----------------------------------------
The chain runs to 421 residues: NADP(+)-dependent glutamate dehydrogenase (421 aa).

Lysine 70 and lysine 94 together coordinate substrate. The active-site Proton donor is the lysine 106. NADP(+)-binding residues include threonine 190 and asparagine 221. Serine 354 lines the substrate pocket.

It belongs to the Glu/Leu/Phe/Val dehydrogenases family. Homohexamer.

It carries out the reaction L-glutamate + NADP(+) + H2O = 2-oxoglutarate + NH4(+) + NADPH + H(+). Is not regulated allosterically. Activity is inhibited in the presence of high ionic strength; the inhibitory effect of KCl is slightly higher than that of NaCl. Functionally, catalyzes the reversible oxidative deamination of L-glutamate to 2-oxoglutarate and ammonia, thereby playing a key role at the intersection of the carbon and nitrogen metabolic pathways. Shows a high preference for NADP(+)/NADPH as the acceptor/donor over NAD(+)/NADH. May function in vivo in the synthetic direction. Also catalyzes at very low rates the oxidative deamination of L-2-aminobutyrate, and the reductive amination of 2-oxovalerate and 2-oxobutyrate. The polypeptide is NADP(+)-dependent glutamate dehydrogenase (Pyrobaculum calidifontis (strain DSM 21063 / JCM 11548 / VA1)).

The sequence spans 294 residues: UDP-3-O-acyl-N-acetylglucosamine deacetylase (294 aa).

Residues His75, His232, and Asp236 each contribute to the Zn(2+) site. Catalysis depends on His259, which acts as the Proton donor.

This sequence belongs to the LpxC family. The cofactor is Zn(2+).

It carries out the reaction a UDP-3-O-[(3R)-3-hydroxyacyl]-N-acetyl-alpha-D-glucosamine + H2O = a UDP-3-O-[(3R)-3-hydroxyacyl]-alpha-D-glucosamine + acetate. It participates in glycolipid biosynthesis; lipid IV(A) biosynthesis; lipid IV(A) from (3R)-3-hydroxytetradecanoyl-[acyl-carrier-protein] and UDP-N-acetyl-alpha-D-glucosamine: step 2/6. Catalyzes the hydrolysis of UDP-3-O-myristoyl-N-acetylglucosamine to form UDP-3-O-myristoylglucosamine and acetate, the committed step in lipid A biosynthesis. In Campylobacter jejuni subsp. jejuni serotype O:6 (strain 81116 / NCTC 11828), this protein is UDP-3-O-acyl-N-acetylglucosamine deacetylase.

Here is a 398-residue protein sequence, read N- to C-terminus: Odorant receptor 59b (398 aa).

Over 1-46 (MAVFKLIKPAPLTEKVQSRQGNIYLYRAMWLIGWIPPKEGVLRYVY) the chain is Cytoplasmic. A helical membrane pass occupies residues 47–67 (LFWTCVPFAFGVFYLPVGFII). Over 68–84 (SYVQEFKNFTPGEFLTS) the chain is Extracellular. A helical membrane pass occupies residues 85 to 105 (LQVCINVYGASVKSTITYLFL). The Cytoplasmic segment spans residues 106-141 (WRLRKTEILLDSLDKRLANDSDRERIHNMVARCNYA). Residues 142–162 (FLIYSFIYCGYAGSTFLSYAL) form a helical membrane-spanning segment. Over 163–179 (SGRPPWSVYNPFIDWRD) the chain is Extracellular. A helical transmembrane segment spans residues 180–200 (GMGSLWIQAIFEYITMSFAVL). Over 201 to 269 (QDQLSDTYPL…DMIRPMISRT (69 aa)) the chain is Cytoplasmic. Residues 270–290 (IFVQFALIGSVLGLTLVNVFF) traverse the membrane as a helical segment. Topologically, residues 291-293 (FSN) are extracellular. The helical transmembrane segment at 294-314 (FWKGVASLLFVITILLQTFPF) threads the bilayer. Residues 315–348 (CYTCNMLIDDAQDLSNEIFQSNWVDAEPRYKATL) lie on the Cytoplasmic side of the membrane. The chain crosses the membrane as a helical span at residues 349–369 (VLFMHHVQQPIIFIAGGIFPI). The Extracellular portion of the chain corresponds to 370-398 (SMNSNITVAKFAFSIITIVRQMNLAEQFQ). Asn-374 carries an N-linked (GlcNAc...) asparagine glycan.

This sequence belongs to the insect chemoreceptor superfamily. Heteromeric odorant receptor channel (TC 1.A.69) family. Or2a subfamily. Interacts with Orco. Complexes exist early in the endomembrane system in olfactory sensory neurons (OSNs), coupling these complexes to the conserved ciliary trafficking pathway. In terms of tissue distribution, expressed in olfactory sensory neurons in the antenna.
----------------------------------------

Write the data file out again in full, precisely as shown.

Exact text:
The chain runs to 421 residues: NADP(+)-dependent glutamate dehydrogenase (421 aa).

Lysine 70 and lysine 94 together coordinate substrate. The active-site Proton donor is the lysine 106. NADP(+)-binding residues include threonine 190 and asparagine 221. Serine 354 lines the substrate pocket.

It belongs to the Glu/Leu/Phe/Val dehydrogenases family. Homohexamer.

It carries out the reaction L-glutamate + NADP(+) + H2O = 2-oxoglutarate + NH4(+) + NADPH + H(+). Is not regulated allosterically. Activity is inhibited in the presence of high ionic strength; the inhibitory effect of KCl is slightly higher than that of NaCl. Functionally, catalyzes the reversible oxidative deamination of L-glutamate to 2-oxoglutarate and ammonia, thereby playing a key role at the intersection of the carbon and nitrogen metabolic pathways. Shows a high preference for NADP(+)/NADPH as the acceptor/donor over NAD(+)/NADH. May function in vivo in the synthetic direction. Also catalyzes at very low rates the oxidative deamination of L-2-aminobutyrate, and the reductive amination of 2-oxovalerate and 2-oxobutyrate. The polypeptide is NADP(+)-dependent glutamate dehydrogenase (Pyrobaculum calidifontis (strain DSM 21063 / JCM 11548 / VA1)).

The sequence spans 294 residues: UDP-3-O-acyl-N-acetylglucosamine deacetylase (294 aa).

Residues His75, His232, and Asp236 each contribute to the Zn(2+) site. Catalysis depends on His259, which acts as the Proton donor.

This sequence belongs to the LpxC family. The cofactor is Zn(2+).

It carries out the reaction a UDP-3-O-[(3R)-3-hydroxyacyl]-N-acetyl-alpha-D-glucosamine + H2O = a UDP-3-O-[(3R)-3-hydroxyacyl]-alpha-D-glucosamine + acetate. It participates in glycolipid biosynthesis; lipid IV(A) biosynthesis; lipid IV(A) from (3R)-3-hydroxytetradecanoyl-[acyl-carrier-protein] and UDP-N-acetyl-alpha-D-glucosamine: step 2/6. Catalyzes the hydrolysis of UDP-3-O-myristoyl-N-acetylglucosamine to form UDP-3-O-myristoylglucosamine and acetate, the committed step in lipid A biosynthesis. In Campylobacter jejuni subsp. jejuni serotype O:6 (strain 81116 / NCTC 11828), this protein is UDP-3-O-acyl-N-acetylglucosamine deacetylase.

Here is a 398-residue protein sequence, read N- to C-terminus: Odorant receptor 59b (398 aa).

Over 1-46 (MAVFKLIKPAPLTEKVQSRQGNIYLYRAMWLIGWIPPKEGVLRYVY) the chain is Cytoplasmic. A helical membrane pass occupies residues 47–67 (LFWTCVPFAFGVFYLPVGFII). Over 68–84 (SYVQEFKNFTPGEFLTS) the chain is Extracellular. A helical membrane pass occupies residues 85 to 105 (LQVCINVYGASVKSTITYLFL). The Cytoplasmic segment spans residues 106-141 (WRLRKTEILLDSLDKRLANDSDRERIHNMVARCNYA). Residues 142–162 (FLIYSFIYCGYAGSTFLSYAL) form a helical membrane-spanning segment. Over 163–179 (SGRPPWSVYNPFIDWRD) the chain is Extracellular. A helical transmembrane segment spans residues 180–200 (GMGSLWIQAIFEYITMSFAVL). Over 201 to 269 (QDQLSDTYPL…DMIRPMISRT (69 aa)) the chain is Cytoplasmic. Residues 270–290 (IFVQFALIGSVLGLTLVNVFF) traverse the membrane as a helical segment. Topologically, residues 291-293 (FSN) are extracellular. The helical transmembrane segment at 294-314 (FWKGVASLLFVITILLQTFPF) threads the bilayer. Residues 315–348 (CYTCNMLIDDAQDLSNEIFQSNWVDAEPRYKATL) lie on the Cytoplasmic side of the membrane. The chain crosses the membrane as a helical span at residues 349–369 (VLFMHHVQQPIIFIAGGIFPI). The Extracellular portion of the chain corresponds to 370-398 (SMNSNITVAKFAFSIITIVRQMNLAEQFQ). Asn-374 carries an N-linked (GlcNAc...) asparagine glycan.

This sequence belongs to the insect chemoreceptor superfamily. Heteromeric odorant receptor channel (TC 1.A.69) family. Or2a subfamily. Interacts with Orco. Complexes exist early in the endomembrane system in olfactory sensory neurons (OSNs), coupling these complexes to the conserved ciliary trafficking pathway. In terms of tissue distribution, expressed in olfactory sensory neurons in the antenna.